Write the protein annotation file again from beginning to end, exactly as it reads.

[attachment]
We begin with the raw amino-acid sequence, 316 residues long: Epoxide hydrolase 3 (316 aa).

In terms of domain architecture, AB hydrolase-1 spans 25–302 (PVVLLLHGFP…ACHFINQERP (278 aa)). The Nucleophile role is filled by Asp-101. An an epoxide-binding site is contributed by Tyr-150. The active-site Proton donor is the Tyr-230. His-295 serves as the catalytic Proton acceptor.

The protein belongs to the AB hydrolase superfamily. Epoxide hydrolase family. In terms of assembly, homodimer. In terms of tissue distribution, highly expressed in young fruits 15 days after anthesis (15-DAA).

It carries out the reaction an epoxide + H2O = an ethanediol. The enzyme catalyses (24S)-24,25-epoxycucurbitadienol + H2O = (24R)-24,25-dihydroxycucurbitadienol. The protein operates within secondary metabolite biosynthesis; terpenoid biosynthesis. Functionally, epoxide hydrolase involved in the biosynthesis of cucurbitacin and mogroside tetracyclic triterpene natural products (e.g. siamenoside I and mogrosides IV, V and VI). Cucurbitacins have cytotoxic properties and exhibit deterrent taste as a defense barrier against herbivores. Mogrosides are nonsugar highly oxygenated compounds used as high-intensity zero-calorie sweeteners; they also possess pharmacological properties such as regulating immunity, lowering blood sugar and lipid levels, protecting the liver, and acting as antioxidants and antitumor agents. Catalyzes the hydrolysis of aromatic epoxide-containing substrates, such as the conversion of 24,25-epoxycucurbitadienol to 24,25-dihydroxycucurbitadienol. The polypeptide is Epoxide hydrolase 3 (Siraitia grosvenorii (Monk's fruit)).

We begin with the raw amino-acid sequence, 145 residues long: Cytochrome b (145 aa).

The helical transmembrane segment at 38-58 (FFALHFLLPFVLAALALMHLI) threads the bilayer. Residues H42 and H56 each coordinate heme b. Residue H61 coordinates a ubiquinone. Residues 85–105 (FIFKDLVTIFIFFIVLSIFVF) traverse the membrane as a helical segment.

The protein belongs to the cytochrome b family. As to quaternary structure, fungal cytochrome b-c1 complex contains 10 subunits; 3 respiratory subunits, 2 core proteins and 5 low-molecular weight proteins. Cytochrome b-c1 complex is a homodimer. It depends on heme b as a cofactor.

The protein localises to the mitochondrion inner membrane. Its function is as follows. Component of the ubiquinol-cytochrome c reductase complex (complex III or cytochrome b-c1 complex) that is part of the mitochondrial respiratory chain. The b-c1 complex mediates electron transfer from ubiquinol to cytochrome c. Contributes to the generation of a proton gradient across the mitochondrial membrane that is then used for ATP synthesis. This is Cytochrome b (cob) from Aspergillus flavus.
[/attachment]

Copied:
We begin with the raw amino-acid sequence, 316 residues long: Epoxide hydrolase 3 (316 aa).

In terms of domain architecture, AB hydrolase-1 spans 25–302 (PVVLLLHGFP…ACHFINQERP (278 aa)). The Nucleophile role is filled by Asp-101. An an epoxide-binding site is contributed by Tyr-150. The active-site Proton donor is the Tyr-230. His-295 serves as the catalytic Proton acceptor.

The protein belongs to the AB hydrolase superfamily. Epoxide hydrolase family. In terms of assembly, homodimer. In terms of tissue distribution, highly expressed in young fruits 15 days after anthesis (15-DAA).

It carries out the reaction an epoxide + H2O = an ethanediol. The enzyme catalyses (24S)-24,25-epoxycucurbitadienol + H2O = (24R)-24,25-dihydroxycucurbitadienol. The protein operates within secondary metabolite biosynthesis; terpenoid biosynthesis. Functionally, epoxide hydrolase involved in the biosynthesis of cucurbitacin and mogroside tetracyclic triterpene natural products (e.g. siamenoside I and mogrosides IV, V and VI). Cucurbitacins have cytotoxic properties and exhibit deterrent taste as a defense barrier against herbivores. Mogrosides are nonsugar highly oxygenated compounds used as high-intensity zero-calorie sweeteners; they also possess pharmacological properties such as regulating immunity, lowering blood sugar and lipid levels, protecting the liver, and acting as antioxidants and antitumor agents. Catalyzes the hydrolysis of aromatic epoxide-containing substrates, such as the conversion of 24,25-epoxycucurbitadienol to 24,25-dihydroxycucurbitadienol. The polypeptide is Epoxide hydrolase 3 (Siraitia grosvenorii (Monk's fruit)).

We begin with the raw amino-acid sequence, 145 residues long: Cytochrome b (145 aa).

The helical transmembrane segment at 38-58 (FFALHFLLPFVLAALALMHLI) threads the bilayer. Residues H42 and H56 each coordinate heme b. Residue H61 coordinates a ubiquinone. Residues 85–105 (FIFKDLVTIFIFFIVLSIFVF) traverse the membrane as a helical segment.

The protein belongs to the cytochrome b family. As to quaternary structure, fungal cytochrome b-c1 complex contains 10 subunits; 3 respiratory subunits, 2 core proteins and 5 low-molecular weight proteins. Cytochrome b-c1 complex is a homodimer. It depends on heme b as a cofactor.

The protein localises to the mitochondrion inner membrane. Its function is as follows. Component of the ubiquinol-cytochrome c reductase complex (complex III or cytochrome b-c1 complex) that is part of the mitochondrial respiratory chain. The b-c1 complex mediates electron transfer from ubiquinol to cytochrome c. Contributes to the generation of a proton gradient across the mitochondrial membrane that is then used for ATP synthesis. This is Cytochrome b (cob) from Aspergillus flavus.